If you have noticed from my blog postings, I tend to be all over the place in terms of the development of the car. Sometimes I’m working on suspension. Other times I develop the engine or even inquire into the odd calculations. This is the result of having limited resources, and limited time to properly document the U13 chassis from ground up. Watching the following videos provides me with a set of guidelines as to how I can streamline my efforts to make this U13 build more efficient. Firstly… It seems like I should most definitely search for a chassis rotisserie, and probably my own garage to work in, outside of pissing off my father with my overwhelming use of his house. Without further delay, my first video posting from the Team West Coast Racing BMW Z4 GT3.
One can already imagine how much time was spent carefully laying out all components of the chassis. Special note is given to how the underside of the chassis near the firewall is coated with heat reflective material ie: gold foil. You can also see that the roll cage is integrated to the chassis and is utilized for it’s structural rigidity, thereby replacing the hood and body pillars from their duties. This allows the pillars and roof to be replaced with lightweight composites. The video is amazing but it doesn’t really give you an impression on how much time is spent building a race car, fortunately, the Subaru Rally Team USA provided yet another amazing time lapse video, with a countdown clock to show us just how much time it really takes to do all that work.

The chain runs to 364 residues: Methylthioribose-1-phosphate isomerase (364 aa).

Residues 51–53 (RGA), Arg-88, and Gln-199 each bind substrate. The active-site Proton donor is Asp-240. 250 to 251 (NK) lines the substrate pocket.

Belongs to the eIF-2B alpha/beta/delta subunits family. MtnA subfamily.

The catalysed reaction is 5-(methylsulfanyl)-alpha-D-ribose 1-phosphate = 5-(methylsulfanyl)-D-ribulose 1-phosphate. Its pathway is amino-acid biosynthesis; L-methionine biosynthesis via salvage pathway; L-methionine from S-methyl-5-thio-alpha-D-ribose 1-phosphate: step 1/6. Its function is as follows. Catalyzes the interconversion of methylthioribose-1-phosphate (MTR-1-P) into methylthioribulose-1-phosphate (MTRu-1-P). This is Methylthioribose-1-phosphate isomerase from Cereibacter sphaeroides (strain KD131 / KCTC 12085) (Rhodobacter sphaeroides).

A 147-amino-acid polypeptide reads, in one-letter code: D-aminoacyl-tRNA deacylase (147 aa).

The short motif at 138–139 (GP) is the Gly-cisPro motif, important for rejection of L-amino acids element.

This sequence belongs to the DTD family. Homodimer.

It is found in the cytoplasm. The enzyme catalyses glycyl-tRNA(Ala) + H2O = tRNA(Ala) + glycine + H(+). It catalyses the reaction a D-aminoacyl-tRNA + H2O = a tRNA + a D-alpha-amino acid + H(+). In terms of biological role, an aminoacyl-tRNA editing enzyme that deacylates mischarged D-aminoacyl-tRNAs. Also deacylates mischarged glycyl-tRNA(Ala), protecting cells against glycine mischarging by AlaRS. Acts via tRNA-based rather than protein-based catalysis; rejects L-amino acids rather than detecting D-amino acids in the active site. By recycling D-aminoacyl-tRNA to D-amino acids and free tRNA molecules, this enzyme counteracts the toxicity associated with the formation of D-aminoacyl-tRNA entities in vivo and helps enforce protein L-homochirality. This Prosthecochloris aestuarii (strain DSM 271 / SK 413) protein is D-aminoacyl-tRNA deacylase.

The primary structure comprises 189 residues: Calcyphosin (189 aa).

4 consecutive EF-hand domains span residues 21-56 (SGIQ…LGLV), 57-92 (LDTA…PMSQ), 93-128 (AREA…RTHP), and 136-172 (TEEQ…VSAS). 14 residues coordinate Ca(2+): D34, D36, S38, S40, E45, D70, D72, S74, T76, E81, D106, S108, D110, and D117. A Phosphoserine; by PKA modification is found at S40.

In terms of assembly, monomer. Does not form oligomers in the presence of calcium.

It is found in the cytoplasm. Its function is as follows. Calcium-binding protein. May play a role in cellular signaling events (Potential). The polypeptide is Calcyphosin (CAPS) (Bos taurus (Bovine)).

One of the many reasons why these cars are compiled and pieced together at such an efficient rate is due to the fact that many parts have been design-fabricated before actual installation. That means an even greater number of hours have been directed towards the development of the car. Even though it took a solid 800 hours to complete the Subaru rally chassis, two to three folds of time was probably spent on the design of the chassis, if not more.
Lastly. The Bailey Blade. The ultimate dream of designing ones own car.
All that insulation.. Must be a very warm car. jk. Notice how all three of these videos prescribe a large amount of space for a car build. Organization is a key factor to being efficient and saving time. Let’s go ahead and calculate an approximately amount of time needed for me to redevelop the U13 Chassis, utilizing these videos and rough approximations of timeline.
800 Hours of fabrication? That’s if I had everything completed in house. Let’s say all of the custom body components and chassis welding? Painting. etc. Let’s just round it off to a good 1600 Hours.
Chassis Design. To date I’ve spent say… 4-5 hours converting chassis dimensions to cad and 3d modelling. I expect the total hours it would take for me to design the chassis, flow test engine components, and design Aerodynamics would probably taken me in excess of 2000 Hours.
3600 hours as a rough estimate, with approximately 1-2 hours of dedication per day, results in approximately 10 years. Yes… 10 years. gag.
Now… I’m probably going to spend more time on weekends, but I’m not going to give myself any false hopes. Let’s just prey that I make good money in the next couple of years and then I can send some of the work out to local shops or engineers.